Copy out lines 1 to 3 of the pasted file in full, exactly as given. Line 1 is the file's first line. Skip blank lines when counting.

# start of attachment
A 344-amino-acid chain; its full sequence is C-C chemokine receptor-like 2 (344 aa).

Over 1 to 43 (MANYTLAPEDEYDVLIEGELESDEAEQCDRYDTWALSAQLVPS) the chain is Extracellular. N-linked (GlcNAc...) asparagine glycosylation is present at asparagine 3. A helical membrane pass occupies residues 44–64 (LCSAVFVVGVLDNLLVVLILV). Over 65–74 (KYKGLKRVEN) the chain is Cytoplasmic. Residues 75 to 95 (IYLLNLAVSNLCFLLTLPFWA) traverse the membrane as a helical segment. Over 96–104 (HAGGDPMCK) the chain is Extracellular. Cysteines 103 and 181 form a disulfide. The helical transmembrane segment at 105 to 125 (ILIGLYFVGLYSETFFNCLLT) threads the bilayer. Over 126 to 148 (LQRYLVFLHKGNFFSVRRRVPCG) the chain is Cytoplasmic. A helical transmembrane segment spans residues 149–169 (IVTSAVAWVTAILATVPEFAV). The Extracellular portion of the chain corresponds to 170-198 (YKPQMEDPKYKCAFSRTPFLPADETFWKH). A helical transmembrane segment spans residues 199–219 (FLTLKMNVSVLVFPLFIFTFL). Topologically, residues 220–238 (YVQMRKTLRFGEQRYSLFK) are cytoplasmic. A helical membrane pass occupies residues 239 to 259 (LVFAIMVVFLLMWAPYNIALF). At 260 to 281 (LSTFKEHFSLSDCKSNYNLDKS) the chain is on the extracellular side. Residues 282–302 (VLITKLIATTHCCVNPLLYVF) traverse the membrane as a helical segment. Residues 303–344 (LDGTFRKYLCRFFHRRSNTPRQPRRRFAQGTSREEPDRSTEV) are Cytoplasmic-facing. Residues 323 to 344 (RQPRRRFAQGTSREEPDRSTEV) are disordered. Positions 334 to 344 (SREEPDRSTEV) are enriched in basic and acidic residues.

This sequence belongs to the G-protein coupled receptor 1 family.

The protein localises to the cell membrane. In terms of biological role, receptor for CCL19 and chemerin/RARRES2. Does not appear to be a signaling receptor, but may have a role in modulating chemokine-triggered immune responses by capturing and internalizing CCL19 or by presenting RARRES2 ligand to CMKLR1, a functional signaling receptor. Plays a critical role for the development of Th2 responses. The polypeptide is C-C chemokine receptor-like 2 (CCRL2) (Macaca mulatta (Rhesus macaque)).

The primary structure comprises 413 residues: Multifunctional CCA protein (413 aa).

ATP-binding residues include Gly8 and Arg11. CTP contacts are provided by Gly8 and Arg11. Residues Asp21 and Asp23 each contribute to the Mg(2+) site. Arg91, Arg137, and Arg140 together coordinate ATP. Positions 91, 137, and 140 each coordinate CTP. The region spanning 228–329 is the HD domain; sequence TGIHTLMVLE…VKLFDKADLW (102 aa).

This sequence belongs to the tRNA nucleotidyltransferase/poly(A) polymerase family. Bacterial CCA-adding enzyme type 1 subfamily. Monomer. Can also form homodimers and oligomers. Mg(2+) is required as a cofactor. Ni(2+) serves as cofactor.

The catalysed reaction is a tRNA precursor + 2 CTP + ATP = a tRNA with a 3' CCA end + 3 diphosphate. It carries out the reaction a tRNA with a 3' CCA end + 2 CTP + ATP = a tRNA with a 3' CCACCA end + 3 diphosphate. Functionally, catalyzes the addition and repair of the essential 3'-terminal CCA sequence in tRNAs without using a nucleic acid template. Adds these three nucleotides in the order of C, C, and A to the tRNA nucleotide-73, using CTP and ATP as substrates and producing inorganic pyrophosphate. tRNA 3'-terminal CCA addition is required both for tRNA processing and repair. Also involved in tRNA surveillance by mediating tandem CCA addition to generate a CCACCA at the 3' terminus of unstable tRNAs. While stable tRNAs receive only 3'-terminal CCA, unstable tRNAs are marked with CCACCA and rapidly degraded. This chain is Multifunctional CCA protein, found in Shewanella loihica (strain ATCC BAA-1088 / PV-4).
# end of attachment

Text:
A 344-amino-acid chain; its full sequence is C-C chemokine receptor-like 2 (344 aa).

Over 1 to 43 (MANYTLAPEDEYDVLIEGELESDEAEQCDRYDTWALSAQLVPS) the chain is Extracellular. N-linked (GlcNAc...) asparagine glycosylation is present at asparagine 3. A helical membrane pass occupies residues 44–64 (LCSAVFVVGVLDNLLVVLILV). Over 65–74 (KYKGLKRVEN) the chain is Cytoplasmic. Residues 75 to 95 (IYLLNLAVSNLCFLLTLPFWA) traverse the membrane as a helical segment. Over 96–104 (HAGGDPMCK) the chain is Extracellular. Cysteines 103 and 181 form a disulfide. The helical transmembrane segment at 105 to 125 (ILIGLYFVGLYSETFFNCLLT) threads the bilayer. Over 126 to 148 (LQRYLVFLHKGNFFSVRRRVPCG) the chain is Cytoplasmic. A helical transmembrane segment spans residues 149–169 (IVTSAVAWVTAILATVPEFAV). The Extracellular portion of the chain corresponds to 170-198 (YKPQMEDPKYKCAFSRTPFLPADETFWKH). A helical transmembrane segment spans residues 199–219 (FLTLKMNVSVLVFPLFIFTFL). Topologically, residues 220–238 (YVQMRKTLRFGEQRYSLFK) are cytoplasmic. A helical membrane pass occupies residues 239 to 259 (LVFAIMVVFLLMWAPYNIALF). At 260 to 281 (LSTFKEHFSLSDCKSNYNLDKS) the chain is on the extracellular side. Residues 282–302 (VLITKLIATTHCCVNPLLYVF) traverse the membrane as a helical segment. Residues 303–344 (LDGTFRKYLCRFFHRRSNTPRQPRRRFAQGTSREEPDRSTEV) are Cytoplasmic-facing. Residues 323 to 344 (RQPRRRFAQGTSREEPDRSTEV) are disordered. Positions 334 to 344 (SREEPDRSTEV) are enriched in basic and acidic residues.

This sequence belongs to the G-protein coupled receptor 1 family.